Do you care what other people think?
As I learned self reliance throughout life’s trajectory, one moment from my youth resonates vividly.
At the green age of 22 and at my first corporate job, I was advised that the president of the company wanted to see me. I was summarily ushered into his office and led to a seat opposite his desk. The fact I did not work directly for him in my mind raised a huge red flag. While waiting I shifted in my chair, attempting to strike the right balance of a professional, dutiful, and relaxed posture for when he finally entered. (Turns out this is quite difficult). It felt certain I was to be axed in short order, although for what I had no clue.
Thirty-five years later, I am still deciphering what that meeting was all about.
Saying little yet meaning much
The Big Boss was a heavy-hitting corporate attorney, short in stature but with a very intimidating personality. He said little and meant much, a lot of which were one-liners you had to pay close attention not to miss. After about ten minutes, he entered and issued a vague nod in my direction while taking a seat behind his desk. It seemed intentional when he proceeded to not face me at all but instead gaze out towards his expansive window view. This made my perspective of his profile feel all the more awkward yet oddly appropriate, given his rank and my deferential role.
I was caught completely off guard
I recall only one significant exchange from this encounter. After a nebulous remark or two about my work and a long pause, he caught me completely off guard. “Laura, do you care what people think of you?” he asked. Stunned, my brain tried to shift gears and predict where he was going with this line of questioning. I muttered “Yes of course I do,” expressing confidence in my position as a thoughtful, contemporary young woman. He turned and looked me straight in the eye. “Why?” he asked, his tone bordering on sarcastic with both a smirk and all but imperceptible shake of his head.
In all likelihood only figuratively, my jaw dropped. The last question truly shocked me, so much that it still resonates some 35 years later. I mumbled something about others’ opinions and my reputation being important, blah blah, but unmistakably thought he felt my entire perspective was hogwash. Actually, I distinctly recall it feeling like hogwash while explaining myself.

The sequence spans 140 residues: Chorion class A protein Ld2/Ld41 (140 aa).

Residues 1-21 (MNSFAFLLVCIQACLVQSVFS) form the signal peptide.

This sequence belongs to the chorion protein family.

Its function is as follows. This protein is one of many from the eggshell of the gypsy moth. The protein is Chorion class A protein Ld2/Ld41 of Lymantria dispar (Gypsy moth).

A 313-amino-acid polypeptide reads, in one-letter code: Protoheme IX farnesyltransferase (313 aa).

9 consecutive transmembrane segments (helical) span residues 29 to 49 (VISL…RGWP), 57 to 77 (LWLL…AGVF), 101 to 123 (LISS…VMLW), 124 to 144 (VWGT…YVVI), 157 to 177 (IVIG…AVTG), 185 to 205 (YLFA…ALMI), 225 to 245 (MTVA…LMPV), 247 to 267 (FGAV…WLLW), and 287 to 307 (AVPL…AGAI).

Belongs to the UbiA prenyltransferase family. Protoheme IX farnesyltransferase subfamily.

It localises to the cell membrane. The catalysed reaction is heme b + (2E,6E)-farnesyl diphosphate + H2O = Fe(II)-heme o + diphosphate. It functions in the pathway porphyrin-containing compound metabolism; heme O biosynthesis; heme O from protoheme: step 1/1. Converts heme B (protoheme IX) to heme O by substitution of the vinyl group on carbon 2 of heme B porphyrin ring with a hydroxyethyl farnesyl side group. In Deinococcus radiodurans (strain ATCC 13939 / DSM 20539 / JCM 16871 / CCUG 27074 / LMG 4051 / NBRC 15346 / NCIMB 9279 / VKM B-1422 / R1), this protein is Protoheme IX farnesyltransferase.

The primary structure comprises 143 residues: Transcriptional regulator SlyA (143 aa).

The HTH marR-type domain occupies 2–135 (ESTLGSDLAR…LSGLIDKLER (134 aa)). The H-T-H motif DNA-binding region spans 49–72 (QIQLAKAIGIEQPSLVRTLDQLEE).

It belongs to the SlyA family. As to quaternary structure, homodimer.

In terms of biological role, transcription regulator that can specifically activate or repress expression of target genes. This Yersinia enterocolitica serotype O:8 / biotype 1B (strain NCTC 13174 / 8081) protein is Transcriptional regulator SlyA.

He wrapped the meeting quickly. The truth was I had lost him at “Yes of course I do.”
Pondering the meaning of the not-innocuous question
I slinked back to my cubicle, spending the rest of my day pondering the meaning of this not-innocuous question, and by proxy the meeting in general.
For years to come I would perseverate on what the ‘right’ answer should have been.
Albeit obtuse in delivery, I now realize that perhaps he was ahead of his time. By conveying I should be less dependent on others’ perceptions, he wanted me to function as my own guide. Truly, why should we care what other people think? Relying on your intuition for direction (thus following a path inherently set out for you), ostensibly abrogates the opinion of others. By definition, then, it would validate the path you are already on.
We can all define success uniquely – except in this one way
Turns out we can all define success uniquely as it relates to income, material belongings and relationships. The path to true peace and personal freedom, however, comes through self-reliance. Axiomatically, determining who you are and why you are here cannot come from someone else. What other people think is truly none of your business.
If you ignore your intuition and depend on others to define you, relevance will be elusive – as will your direction in life. After all, what is more important than relevance?
We seek relevance without even realizing it: when we argue a point, state our opinion, draw a boundary or even keep up with ever-changing technology. One could argue that the most horrifying thing that could happen to a person is to cease being relevant. That is when we, as human beings, truly perish.
What is one of the ways we are most truly relevant? Of course, it is in the work that we choose. In my opinion, Warren Buffet said it best in this key piece of career advice – “Look for a job you would choose if you had no need for money. When you find that, you will no longer be ‘working’.”
In the end, my relevance in the world must come from the guideposts of intuition as I continually seek out meaningful personal and business relationships.
Laura Milo DeAngelis | Owner and Founder | Bergen Concierge Service LLC
www.bergen-concierge.com • 201-303-7301 • firstname.lastname@example.org